US Vice-President Dick Cheney has renewed a warning that the use of force could be an option if Iran continues to defy the West over uranium enrichment.
Mr Cheney, speaking in Australia, said diplomacy was the preferred course.
But in a newspaper interview he backed US Senator John McCain's view that the only thing worse than a military clash would be an Iran with nuclear arms.
Iran insists that its nuclear programme is for peaceful purposes only.
Mr Cheney, a noted hawk in the Bush administration, endorsed Mr McCain's stance in an interview with The Australian daily newspaper.
And speaking at a joint news conference with Australian Prime Minister John Howard, he also spoke of US concerns about Tehran's nuclear ambitions and warned that "all options are on the table" in terms of how the US would respond.
"They have made some fairly inflammatory statements," he said. "They appear to be pursuing the development of nuclear weapons."
Mr Cheney spoke of concern at Iran's "fairly aggressive" role in the Middle East, and its flouting of a UN deadline to stop uranium enrichment.
Permanent UN Security Council members and Germany will meet on Monday to discuss further sanctions against Iran following its decision to ignore last Thursday's deadline.
On Friday, Iranian President Mahmoud Ahmadinejad said Iran will defend its nuclear programme to the end, and must not show weakness "in front of the enemy".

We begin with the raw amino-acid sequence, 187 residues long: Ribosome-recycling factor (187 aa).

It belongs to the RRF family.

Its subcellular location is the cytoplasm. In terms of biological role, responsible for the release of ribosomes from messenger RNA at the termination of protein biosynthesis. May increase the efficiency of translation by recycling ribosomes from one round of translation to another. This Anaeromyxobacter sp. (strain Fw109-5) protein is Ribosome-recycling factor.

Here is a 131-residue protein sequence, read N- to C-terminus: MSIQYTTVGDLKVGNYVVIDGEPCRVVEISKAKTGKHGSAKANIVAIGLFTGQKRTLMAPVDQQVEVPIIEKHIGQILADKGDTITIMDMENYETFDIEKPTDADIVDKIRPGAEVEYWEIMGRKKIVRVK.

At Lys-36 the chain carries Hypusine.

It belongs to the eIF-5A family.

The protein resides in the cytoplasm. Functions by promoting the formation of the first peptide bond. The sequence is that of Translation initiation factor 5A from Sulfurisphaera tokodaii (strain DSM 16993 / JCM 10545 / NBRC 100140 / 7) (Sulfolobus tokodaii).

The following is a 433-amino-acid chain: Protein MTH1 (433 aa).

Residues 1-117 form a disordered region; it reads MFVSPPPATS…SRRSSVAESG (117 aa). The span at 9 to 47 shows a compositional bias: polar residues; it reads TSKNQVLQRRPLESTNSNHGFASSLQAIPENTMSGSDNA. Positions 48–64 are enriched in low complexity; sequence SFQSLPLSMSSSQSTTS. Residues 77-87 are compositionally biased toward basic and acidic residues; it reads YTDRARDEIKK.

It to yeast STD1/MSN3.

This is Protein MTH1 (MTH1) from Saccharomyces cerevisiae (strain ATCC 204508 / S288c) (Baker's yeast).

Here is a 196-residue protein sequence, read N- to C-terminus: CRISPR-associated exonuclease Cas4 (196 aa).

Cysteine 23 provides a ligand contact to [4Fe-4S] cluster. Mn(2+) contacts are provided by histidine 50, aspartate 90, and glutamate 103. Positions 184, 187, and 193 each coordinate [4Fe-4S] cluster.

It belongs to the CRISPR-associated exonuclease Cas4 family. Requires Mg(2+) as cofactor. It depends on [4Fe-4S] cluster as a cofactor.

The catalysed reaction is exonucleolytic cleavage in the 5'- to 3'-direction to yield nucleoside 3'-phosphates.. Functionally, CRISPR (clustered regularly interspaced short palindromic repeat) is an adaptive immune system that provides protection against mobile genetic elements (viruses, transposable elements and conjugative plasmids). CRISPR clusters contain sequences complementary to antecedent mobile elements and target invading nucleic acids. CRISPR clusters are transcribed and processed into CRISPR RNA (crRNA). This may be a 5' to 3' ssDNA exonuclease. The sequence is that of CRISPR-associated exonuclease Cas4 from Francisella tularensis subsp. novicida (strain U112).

"The Iranian people are vigilant and will defend all their rights to the end," Iranian news agency Isna quoted Mr Ahmadinejad as saying, at a rally in northern Iran.
POSSIBLE NEXT STEPS
New UN resolution on tougher economic sanctions, tabled by US or European allies
US pressure on Europeans to step up bilateral sanctions
New initiative to get Iran back to talks
"If we show weakness in front of the enemy the expectations will increase but if we stand against them, because of this resistance they will retreat."
The IAEA concluded in a report on Thursday that Iran was expanding rather than halting its enrichment programme, defying a UN resolution of December 2006.
Iran says the UN call for it to stop uranium enrichment is unacceptable as it has no legal basis.
Tehran denies Western claims it is secretly trying to build nuclear arms, saying its nuclear programme is for purely peaceful, energy-producing purposes.
While enriched uranium is used as fuel for nuclear reactors, highly enriched uranium can also be used to make nuclear bombs.
Australia is a key member of the US-led coalition in Iraq, with about 1,400 troops in and around the country.
Speaking after his meeting with Mr Cheney, Mr Howard warned of the possibility of Iran's influence in the Middle East region growing if coalition troops are pulled out of Iraq too soon.
He told reporters that instability in Iraq resulting from an early coalition withdrawal could tip the regional power balance in Iran's favour, with disastrous consequences:
"I think Iran would benefit enormously from that and that would be to many in the Middle East, not just the Israelis, that would be a nightmare scenario."